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UGa team says tract should have an Effingham feel to it
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Buildings and facilities that will be created in the Research Forest Tract need to have an Effingham County feel to them, according to a University of Georgia research team.

The university’s College of Environmental Science spent the weekend combing through the Effingham Industrial Development Authority’s Research Forest Tract and came up with its vision for what the tract could become.

“This is exactly what I had in mind for the style of architecture for that project,” Effingham IDA CEO John Henry said. “I can market this to private industries and show them what our vision is, that their investment will be supported by a full-fledged plan.

“I want to worry about how quickly I can sell this to corporate executives to put their money into Effingham County. It is much easier to go with this than with a picture of pine trees.”

Among its findings, the charrette design team laid out a potential route for the east-west corridor that cuts across the northern sector of the Research Forest Tract. That design includes a large section of the tract to be reserved for environmental purposes.

The IDA has discussed frequently its ideas of recreational uses for portions of the Research Forest Tract, including potential nature trails, lakes for fishing and boating and a possible cross country course. Team leader Pratt Cassity also mapped a potential 60-mile biking trail around the county.

“I think that just adds to it,” Henry said of the charrette design team’s outline. “This takes it one step further than what we were thinking. It’s going to have to evolve. But the more input from the community we have, the better.”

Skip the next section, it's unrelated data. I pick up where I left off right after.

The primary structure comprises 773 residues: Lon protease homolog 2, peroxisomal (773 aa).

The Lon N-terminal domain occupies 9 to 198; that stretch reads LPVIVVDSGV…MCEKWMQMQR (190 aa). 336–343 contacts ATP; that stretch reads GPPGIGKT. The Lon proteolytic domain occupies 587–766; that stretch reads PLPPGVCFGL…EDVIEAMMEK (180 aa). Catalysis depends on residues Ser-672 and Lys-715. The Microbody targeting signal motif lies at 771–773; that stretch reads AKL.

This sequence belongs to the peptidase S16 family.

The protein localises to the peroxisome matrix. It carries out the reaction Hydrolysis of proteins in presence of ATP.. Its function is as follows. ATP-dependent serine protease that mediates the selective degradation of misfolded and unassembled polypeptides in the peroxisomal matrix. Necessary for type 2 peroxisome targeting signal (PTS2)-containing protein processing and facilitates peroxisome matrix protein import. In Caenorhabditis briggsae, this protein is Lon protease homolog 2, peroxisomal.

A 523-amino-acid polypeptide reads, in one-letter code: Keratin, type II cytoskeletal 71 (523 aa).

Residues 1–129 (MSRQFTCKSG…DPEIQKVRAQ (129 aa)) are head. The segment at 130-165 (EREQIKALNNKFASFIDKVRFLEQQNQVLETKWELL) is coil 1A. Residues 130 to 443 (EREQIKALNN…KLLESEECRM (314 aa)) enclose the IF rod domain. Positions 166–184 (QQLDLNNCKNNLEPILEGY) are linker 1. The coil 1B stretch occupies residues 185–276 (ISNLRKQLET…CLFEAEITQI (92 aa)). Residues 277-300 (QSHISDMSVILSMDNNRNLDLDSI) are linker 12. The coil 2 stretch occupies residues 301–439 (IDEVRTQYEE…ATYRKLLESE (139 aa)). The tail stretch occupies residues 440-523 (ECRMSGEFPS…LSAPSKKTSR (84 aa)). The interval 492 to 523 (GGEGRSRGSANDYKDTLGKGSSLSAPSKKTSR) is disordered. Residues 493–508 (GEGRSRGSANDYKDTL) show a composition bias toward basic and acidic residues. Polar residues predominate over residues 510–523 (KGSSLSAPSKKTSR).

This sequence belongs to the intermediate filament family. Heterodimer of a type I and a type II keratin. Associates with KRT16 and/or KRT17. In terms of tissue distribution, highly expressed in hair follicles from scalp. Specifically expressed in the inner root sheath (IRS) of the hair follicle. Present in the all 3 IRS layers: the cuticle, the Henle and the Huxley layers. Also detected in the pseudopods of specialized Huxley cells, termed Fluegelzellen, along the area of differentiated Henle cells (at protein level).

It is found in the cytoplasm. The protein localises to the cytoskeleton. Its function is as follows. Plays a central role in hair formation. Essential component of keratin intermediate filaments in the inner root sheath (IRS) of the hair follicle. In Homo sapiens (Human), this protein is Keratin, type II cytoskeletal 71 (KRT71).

“It is not a plan to build from,” Cassity said. “It is a plan to think from. We’re not engineers; we’re land designers. Our goal is to enhance and protect and then develop the land. Our suggestions are going to be a little bit different than what you have seen.”

The county was described to the research team as a funnel, both in form and in its function.

“And that funnel is funneling right down into the city of Savannah,” Cassity said.

Effingham is also a microcosm of the state and shares the same problems as many other communities, he said. But it also is very unique and it should not try to be Savannah.

“You have a place that speaks of the place,” Cassity said. “There is no doubt about that.”

But Henry welcomed the charrette team’s suggestions, which included heavy industrial set aside by a buffer on the northern half of the tract, commercial and executive offices on the eastern edge, near the tract’s border with Rincon, and scientific and research offices in the area between where the Effingham Parkway may go and the Hodgeville Road border.

“That north-south corridor is going to be so important for the site,” Cassity said. “It is the Effingham Parkway that is going to make the tract the most successful.”

The team also had an idea for the southern perimeter of the tract — a retreat center to include a lodge. Its ideas for the buildings’ styles it drew from the architecture of such places as the Methodist Campground in Springfield — so the center would have a distinct Effingham County look and appeal.

“We were inspired by what we saw,” said Jennifer Lewis. “That timber framing is what spoke to us. It looked like Effingham County.”

Along with it would be a commercial area and the retreat area also would include a nature and interpretative center. Cassity envisioned high-tech companies using the center to conduct company get-togethers.

“It could be the retreat capital of Georgia,” he said.

Cassity also said the commercial development of the Research Forest Tract should steer away from the strip mall-style of building.

Cassity and his team called Effingham “a completely hidden gem” and raved about what could transpire.

“We think you have incredible possibilities,” he said. “We don’t want this to be an end — we want it to be a beginning.

“This particular charrette has had some of the most creative thought in any of the charrettes we’ve done,” Cassity said. “And we’re going to be back. It was too much of a good thing for us not to explore this county more.”